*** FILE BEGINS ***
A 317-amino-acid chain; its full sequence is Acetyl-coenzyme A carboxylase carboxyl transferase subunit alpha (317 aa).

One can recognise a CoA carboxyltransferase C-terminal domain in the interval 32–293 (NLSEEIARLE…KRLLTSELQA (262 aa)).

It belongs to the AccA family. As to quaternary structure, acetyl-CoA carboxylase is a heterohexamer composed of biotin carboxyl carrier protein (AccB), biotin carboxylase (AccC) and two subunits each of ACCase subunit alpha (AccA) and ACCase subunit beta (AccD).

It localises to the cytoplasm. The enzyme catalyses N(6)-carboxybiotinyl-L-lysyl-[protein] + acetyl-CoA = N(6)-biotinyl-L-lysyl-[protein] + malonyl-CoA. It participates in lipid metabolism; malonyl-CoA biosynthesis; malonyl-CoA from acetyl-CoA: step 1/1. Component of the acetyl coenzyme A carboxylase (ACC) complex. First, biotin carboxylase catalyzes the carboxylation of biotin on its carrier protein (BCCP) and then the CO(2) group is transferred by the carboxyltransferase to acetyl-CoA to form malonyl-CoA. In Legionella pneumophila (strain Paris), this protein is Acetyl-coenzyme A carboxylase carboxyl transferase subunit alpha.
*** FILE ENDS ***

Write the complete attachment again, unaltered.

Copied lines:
A 317-amino-acid chain; its full sequence is Acetyl-coenzyme A carboxylase carboxyl transferase subunit alpha (317 aa).

One can recognise a CoA carboxyltransferase C-terminal domain in the interval 32–293 (NLSEEIARLE…KRLLTSELQA (262 aa)).

It belongs to the AccA family. As to quaternary structure, acetyl-CoA carboxylase is a heterohexamer composed of biotin carboxyl carrier protein (AccB), biotin carboxylase (AccC) and two subunits each of ACCase subunit alpha (AccA) and ACCase subunit beta (AccD).

It localises to the cytoplasm. The enzyme catalyses N(6)-carboxybiotinyl-L-lysyl-[protein] + acetyl-CoA = N(6)-biotinyl-L-lysyl-[protein] + malonyl-CoA. It participates in lipid metabolism; malonyl-CoA biosynthesis; malonyl-CoA from acetyl-CoA: step 1/1. Component of the acetyl coenzyme A carboxylase (ACC) complex. First, biotin carboxylase catalyzes the carboxylation of biotin on its carrier protein (BCCP) and then the CO(2) group is transferred by the carboxyltransferase to acetyl-CoA to form malonyl-CoA. In Legionella pneumophila (strain Paris), this protein is Acetyl-coenzyme A carboxylase carboxyl transferase subunit alpha.